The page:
Glucose tolerance status and risk of dementia in the community

The Hisayama Study

Tomoyuki Ohara, Y. Doi, Toshiharu Ninomiya, Yoichiro Hirakawa, Jun Hata, Toru Iwaki, Shigenobu Kanba, Y. Kiyohara

Research output: Contribution to journalArticle

216 Citations (Scopus)

Abstract

Objective: We investigated the association between glucose tolerance status defined by a 75-g oral glucose tolerance test (OGTT) and the development of dementia. Methods: A total of 1,017 community-dwelling dementia-free subjects aged ≥60 years who underwent the OGTT were followed up for 15 years. Outcome measure was clinically diagnosed dementia. Results: The age- and sex-adjusted incidence of all-cause dementia, Alzheimer disease (AD), and vascular dementia (VaD) were significantly higher in subjects with diabetes than in those with normal glucose tolerance. These associations remained robust even after adjustment for confounding factors for all-cause dementia and AD, but not for VaD (all-cause dementia: adjusted hazard ratio [HR] = 1.74, 95% confidence interval [CI] = 1.19 to 2.53, p = 0.004; AD: adjusted HR = 2.05, 95% CI = 1.18 to 3.57, p = 0.01; VaD: adjusted HR = 1.82, 95% CI = 0.89 to 3.71, p = 0.09). Moreover, the risks of developing all-cause dementia, AD, and VaD significantly increased with elevated 2-hour postload glucose (PG) levels even after adjustment for covariates, but no such associations were observed for fasting plasma glucose (FPG) levels: compared with those with 2-hour PG levels of <6.7 mmol/L, the multivariable-adjusted HRs of all-cause dementia and AD significantly increased in subjects with 2-hour PG levels of 7.8 to 11.0 mmol/L or over, and the risk of VaD was significantly higher in subjects with levels of ≥11.1 mmol/L. Conclusions: Our findings suggest that diabetes is a significant risk factor for all-cause dementia, AD, and probably VaD. Moreover, 2-hour PG levels, but not FPG levels, are closely associated with increased risk of all-cause dementia, AD, and VaD.

Original languageEnglish
Pages (from-to)1126-1134
Number of pages9
JournalNeurology
Volume77
Issue number12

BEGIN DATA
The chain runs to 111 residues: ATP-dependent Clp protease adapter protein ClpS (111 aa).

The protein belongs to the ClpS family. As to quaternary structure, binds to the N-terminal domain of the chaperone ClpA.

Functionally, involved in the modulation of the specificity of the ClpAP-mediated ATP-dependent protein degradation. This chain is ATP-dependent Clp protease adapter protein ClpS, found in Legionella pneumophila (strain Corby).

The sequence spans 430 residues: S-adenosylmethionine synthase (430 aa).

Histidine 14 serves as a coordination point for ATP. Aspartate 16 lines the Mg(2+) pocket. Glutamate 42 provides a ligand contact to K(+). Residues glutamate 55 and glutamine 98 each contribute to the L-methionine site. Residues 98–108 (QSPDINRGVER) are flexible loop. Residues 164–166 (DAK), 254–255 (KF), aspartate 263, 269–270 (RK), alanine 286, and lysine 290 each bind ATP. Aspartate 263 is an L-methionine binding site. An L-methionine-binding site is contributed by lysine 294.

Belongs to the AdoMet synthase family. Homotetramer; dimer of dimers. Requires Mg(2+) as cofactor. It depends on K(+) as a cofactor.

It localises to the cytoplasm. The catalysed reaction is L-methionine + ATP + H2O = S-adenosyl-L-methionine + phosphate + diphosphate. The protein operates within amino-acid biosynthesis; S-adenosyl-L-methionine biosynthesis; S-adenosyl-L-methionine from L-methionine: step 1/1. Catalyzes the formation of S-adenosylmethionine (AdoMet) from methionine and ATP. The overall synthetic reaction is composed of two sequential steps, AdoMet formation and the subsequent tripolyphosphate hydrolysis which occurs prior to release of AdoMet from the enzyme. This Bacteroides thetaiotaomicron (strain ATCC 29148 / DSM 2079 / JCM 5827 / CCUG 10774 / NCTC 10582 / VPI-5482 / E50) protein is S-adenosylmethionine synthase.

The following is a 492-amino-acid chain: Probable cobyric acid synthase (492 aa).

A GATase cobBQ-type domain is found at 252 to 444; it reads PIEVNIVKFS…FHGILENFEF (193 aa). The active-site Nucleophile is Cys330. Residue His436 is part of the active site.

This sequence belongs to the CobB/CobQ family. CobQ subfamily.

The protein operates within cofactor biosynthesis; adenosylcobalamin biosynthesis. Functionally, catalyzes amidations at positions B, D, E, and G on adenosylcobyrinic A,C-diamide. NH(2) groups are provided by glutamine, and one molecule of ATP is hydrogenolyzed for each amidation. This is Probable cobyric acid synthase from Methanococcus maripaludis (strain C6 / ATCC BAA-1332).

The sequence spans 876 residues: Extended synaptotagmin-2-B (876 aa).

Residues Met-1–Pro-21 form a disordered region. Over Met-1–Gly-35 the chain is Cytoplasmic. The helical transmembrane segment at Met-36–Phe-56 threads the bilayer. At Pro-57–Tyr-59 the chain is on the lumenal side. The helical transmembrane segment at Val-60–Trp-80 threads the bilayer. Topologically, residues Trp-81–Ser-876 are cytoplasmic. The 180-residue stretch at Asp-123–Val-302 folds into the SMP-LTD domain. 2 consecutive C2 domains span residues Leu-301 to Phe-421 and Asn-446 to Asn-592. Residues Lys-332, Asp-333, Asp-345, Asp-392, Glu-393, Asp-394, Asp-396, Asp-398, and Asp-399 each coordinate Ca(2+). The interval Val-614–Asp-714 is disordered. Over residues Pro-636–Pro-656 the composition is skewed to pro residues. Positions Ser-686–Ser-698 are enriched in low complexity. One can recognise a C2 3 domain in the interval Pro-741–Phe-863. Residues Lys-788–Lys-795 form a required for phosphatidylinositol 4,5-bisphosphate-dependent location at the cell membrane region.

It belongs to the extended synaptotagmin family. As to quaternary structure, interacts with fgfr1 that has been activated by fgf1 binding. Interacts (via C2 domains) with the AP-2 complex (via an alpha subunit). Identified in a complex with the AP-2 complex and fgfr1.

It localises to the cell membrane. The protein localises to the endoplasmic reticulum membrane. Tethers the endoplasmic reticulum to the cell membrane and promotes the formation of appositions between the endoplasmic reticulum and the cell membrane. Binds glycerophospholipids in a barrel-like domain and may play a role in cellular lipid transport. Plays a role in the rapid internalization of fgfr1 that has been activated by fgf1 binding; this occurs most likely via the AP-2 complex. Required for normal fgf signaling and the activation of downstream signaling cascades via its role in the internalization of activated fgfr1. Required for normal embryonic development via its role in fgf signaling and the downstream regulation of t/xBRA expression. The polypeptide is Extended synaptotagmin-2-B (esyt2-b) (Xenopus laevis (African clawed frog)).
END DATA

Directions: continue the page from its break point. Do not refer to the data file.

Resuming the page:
DOIs
Publication statusPublished - Sep 20 2011

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Dementia
Vascular Dementia
Alzheimer Disease
Glucose
Confidence Intervals
Glucose Tolerance Test
Fasting
Independent Living
Outcome Assessment (Health Care)
Incidence

All Science Journal Classification (ASJC) codes

  • Clinical Neurology

Cite this

Glucose tolerance status and risk of dementia in the community : The Hisayama Study. / Ohara, Tomoyuki; Doi, Y.; Ninomiya, Toshiharu; Hirakawa, Yoichiro; Hata, Jun; Iwaki, Toru; Kanba, Shigenobu; Kiyohara, Y.

In: Neurology, Vol. 77, No. 12, 20.09.2011, p. 1126-1134.

Research output: Contribution to journalArticle

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abstract = "Objective: We investigated the association between glucose tolerance status defined by a 75-g oral glucose tolerance test (OGTT) and the development of dementia. Methods: A total of 1,017 community-dwelling dementia-free subjects aged ≥60 years who underwent the OGTT were followed up for 15 years. Outcome measure was clinically diagnosed dementia. Results: The age- and sex-adjusted incidence of all-cause dementia, Alzheimer disease (AD), and vascular dementia (VaD) were significantly higher in subjects with diabetes than in those with normal glucose tolerance. These associations remained robust even after adjustment for confounding factors for all-cause dementia and AD, but not for VaD (all-cause dementia: adjusted hazard ratio [HR] = 1.74, 95{\%} confidence interval [CI] = 1.19 to 2.53, p = 0.004; AD: adjusted HR = 2.05, 95{\%} CI = 1.18 to 3.57, p = 0.01; VaD: adjusted HR = 1.82, 95{\%} CI = 0.89 to 3.71, p = 0.09). Moreover, the risks of developing all-cause dementia, AD, and VaD significantly increased with elevated 2-hour postload glucose (PG) levels even after adjustment for covariates, but no such associations were observed for fasting plasma glucose (FPG) levels: compared with those with 2-hour PG levels of <6.7 mmol/L, the multivariable-adjusted HRs of all-cause dementia and AD significantly increased in subjects with 2-hour PG levels of 7.8 to 11.0 mmol/L or over, and the risk of VaD was significantly higher in subjects with levels of ≥11.1 mmol/L. Conclusions: Our findings suggest that diabetes is a significant risk factor for all-cause dementia, AD, and probably VaD. Moreover, 2-hour PG levels, but not FPG levels, are closely associated with increased risk of all-cause dementia, AD, and VaD.",
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